Dezeen Magazine

Exterior of Haus am Hang by AMUNT

AMUNT creates staggered geometry for Black Forest holiday cabin

German architecture office AMUNT has created a new version of the humble timber holiday cabin, featuring raised floors, split-level living spaces and a huge sloping roof.

Haus am Hang – which translates as House on a Hill – is a family holiday home in Menzenschwand, in the south of Germany's Black Forest.

Douglas fir cladding of Haus am Hang by AMUNT
Haus am Hang has a CLT frame and Douglas fir walls

The design is by AMUNT's Stuttgart studio, which is led by architects Sonja Nagel and Jan Theissen.

With its cross-laminated timber (CLT) frame and steep-pitched roof, the building has a lot in common with other houses in the region, but there is nothing traditional about its form.

Staggered form of Haus am Hang by AMUNT
The building is formed of two staggered blocks under a single-pitched roof

Beneath a single roof, two overlapping blocks contain a complex, multi-level interior that is raised up from the sloping landscape on slender columns.

"The slender roof shell is placed protectively over the two building volumes, which are angled at 45 degrees to the slope," said Nagel and Theissen.

"The resulting floor plan organisation appears abstract, but its intention is to enable a variety of relations to the site without coming too close to the neighbouring buildings."

Window of Haus am Hang by AMUNT
The house is raised up from the ground on columns

Haus am Hang's owners intend to use the building themselves, share it with family and also rent it out to guests.

At a time when the number of vacationers in the region is declining, due in part to "increasingly warm, snowless winters without skiing options", they hope they support local tourism.

"Sustainable travel is on everyone's lips, against the backdrop of climate change," said the architects.

"Our clients, who spend their vacations exclusively in Germany, approached us and wanted exactly that: a sustainable vacation home with quality architectural design, and to share it with many."

Entrance to Haus am Hang by AMUNT
Doors and window frames are picked out in yellow

The building is primarily built from wood. It has a CLT frame, left exposed internally, while the facade and many of the interior surfaces are formed of Douglas fir.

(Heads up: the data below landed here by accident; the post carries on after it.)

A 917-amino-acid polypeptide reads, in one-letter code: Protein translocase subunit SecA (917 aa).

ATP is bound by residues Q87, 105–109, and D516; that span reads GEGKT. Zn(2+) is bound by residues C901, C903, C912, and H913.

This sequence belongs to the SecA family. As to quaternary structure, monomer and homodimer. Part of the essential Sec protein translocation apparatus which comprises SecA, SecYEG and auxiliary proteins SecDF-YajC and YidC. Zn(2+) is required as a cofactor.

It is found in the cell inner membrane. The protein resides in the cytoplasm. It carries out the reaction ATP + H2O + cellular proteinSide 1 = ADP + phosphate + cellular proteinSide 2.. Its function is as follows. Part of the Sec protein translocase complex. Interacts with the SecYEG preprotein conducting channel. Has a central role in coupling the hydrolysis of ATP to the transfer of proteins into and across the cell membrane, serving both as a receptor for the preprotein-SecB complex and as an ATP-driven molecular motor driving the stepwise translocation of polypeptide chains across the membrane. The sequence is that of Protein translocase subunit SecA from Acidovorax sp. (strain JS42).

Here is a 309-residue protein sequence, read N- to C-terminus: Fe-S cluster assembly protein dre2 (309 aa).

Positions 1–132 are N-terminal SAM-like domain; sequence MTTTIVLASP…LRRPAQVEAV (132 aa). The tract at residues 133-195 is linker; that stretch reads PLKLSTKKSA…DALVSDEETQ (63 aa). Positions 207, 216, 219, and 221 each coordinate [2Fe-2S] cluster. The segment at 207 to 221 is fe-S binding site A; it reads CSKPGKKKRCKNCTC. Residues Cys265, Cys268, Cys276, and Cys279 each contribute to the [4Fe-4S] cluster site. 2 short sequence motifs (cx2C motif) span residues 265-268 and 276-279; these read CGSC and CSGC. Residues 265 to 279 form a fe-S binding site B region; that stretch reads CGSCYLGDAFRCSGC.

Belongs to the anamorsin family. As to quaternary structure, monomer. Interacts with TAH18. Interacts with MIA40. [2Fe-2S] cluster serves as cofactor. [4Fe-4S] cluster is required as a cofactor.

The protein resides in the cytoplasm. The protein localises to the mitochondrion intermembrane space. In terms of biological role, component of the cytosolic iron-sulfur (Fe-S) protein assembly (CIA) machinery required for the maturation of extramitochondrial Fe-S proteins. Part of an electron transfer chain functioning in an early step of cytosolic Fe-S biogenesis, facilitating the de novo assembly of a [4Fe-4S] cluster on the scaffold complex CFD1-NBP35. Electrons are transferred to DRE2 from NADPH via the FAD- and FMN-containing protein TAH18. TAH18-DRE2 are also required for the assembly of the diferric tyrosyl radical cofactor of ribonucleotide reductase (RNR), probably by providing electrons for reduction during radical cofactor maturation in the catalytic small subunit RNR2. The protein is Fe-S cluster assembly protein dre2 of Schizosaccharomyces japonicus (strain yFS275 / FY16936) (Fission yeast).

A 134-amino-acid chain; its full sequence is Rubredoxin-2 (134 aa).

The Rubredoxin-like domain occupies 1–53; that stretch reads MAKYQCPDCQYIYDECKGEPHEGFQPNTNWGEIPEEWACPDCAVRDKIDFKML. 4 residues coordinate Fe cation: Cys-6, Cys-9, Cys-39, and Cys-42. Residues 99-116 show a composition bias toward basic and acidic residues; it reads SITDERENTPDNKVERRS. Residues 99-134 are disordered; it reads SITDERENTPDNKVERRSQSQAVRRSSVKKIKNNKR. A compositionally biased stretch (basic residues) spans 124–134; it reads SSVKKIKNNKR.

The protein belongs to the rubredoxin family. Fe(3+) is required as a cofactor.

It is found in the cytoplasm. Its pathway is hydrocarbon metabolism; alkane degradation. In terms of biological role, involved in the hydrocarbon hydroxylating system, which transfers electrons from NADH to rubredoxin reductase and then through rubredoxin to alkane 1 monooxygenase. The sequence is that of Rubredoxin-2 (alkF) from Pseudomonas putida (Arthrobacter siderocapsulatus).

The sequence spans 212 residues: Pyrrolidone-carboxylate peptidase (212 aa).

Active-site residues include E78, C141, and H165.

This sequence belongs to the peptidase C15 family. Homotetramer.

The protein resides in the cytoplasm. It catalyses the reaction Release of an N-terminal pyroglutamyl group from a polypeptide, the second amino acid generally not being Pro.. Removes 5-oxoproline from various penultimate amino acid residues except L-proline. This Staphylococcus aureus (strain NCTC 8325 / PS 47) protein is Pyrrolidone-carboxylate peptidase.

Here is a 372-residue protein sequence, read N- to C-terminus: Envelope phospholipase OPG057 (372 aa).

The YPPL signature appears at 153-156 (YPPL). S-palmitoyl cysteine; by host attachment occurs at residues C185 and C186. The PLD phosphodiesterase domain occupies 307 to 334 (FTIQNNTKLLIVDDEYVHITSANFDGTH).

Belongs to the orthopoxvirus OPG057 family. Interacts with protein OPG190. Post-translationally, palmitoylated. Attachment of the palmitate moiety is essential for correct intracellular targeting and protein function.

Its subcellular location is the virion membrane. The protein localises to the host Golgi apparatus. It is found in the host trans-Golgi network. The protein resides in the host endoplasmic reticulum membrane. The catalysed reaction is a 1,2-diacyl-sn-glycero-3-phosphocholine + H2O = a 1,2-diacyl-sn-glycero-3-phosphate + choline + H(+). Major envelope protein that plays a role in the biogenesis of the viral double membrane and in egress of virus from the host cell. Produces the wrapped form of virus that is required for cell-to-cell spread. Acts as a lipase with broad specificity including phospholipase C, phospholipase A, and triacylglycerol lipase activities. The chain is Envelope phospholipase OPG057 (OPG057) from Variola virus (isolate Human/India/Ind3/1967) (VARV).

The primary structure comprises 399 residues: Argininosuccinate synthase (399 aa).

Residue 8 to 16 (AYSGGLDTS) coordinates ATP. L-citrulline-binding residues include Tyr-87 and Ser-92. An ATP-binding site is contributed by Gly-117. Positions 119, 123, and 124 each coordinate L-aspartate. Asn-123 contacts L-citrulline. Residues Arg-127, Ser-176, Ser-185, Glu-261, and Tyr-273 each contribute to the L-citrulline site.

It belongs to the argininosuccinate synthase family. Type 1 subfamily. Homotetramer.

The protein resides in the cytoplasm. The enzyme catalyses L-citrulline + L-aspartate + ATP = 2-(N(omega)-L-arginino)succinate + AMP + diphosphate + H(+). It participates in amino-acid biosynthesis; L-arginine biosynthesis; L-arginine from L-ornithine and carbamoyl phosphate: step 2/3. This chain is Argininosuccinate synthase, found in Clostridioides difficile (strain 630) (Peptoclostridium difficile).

The internal layout is organised to take advantage of sunlight. By splitting the building across two volumes, it was possible for most windows to face either southwest or southeast.

Kitchen and dining space in Haus am Hang by AMUNT
The ground floor is split across three levels

The entrance leads into the highest of three levels that form Haus am Hang's ground floor. A kitchen and dining space are both located on the mid-level, while the lowest level provides a lounge.

Bedrooms include an accessible ground-floor suite, a first-floor bunk room, a first-floor double room with a skylight offering a view of the stars, and a cosy attic room.

Fireplace in Haus am Hang by AMUNT
Built-in furniture is coloured green

Built-in furniture features throughout, with elements including a bookshelf that doubles as a partition wall, and a sofa with storage slotted in underneath.

Surfaces and joinery are finished in shades of green inspired by local tree species, while the staircase features a more vibrant emerald tone.

Doors, window frames and gridded metal staircase balustrades are picked out in yellow.

Living space in Haus am Hang by AMUNT
A balcony terrace is located on the east side of the house

"The window frames pick up on the blossom colour of the maple in front of the house, and the furniture and panelling are reminiscent of green loden," said the architects.

"In contrast, the petrol-coloured staircase body and sun blinds add accents of colour."

Staircase in Haus am Hang by AMUNT
There are four bedrooms, including one in the attic

An east-facing balcony terrace slots into the gap between the building's two volumes, while the space underneath the building can be either storage space or a sheltered outdoor room.

The south-facing side of the roof is covered with photovoltaic panels, revealing the building's sustainability ambitions.

These panels provide the building with electricity, while heating comes from infrared panels and a wood-burning stove. Window seam ventilation is also integrated.

Bunk room in Haus am Hang by AMUNT
A bunk room is one of two bedrooms on the first floor

AMUNT formed in 2009 by Nagel, Theissen and Björn Martenson. Among the studio's first projects were Just K, a Passivhaus built from CLT and clad in rubber, and a cafe pavilion in a cemetery in Germany.

The architects hope Haus am Hang will promote sustainable construction in a similar way.

"It is a joyful house with echoes to traditional building forms and building types – a new, casual Black Forest type," they added.

The photography is by Rasmus Norlander.

Project credits

Architect: AMUNT Nagel Theissen
Structural engineer: Felix Mildner
Construction supervisor: Rolf Haselwander
Cabinet maker: Markus Stoll

More images and plans

Kitchen in Haus am Hang by AMUNT
Ground floor interior of Haus am Hang by AMUNT
Kitchen window in Haus am Hang by AMUNT
Floor plans, Haus am Hang
Floor plans
Sections, Haus am Hang
Cutaway axonometric diagram
Cutaway axonometric diagram
Cutaway axonometric diagram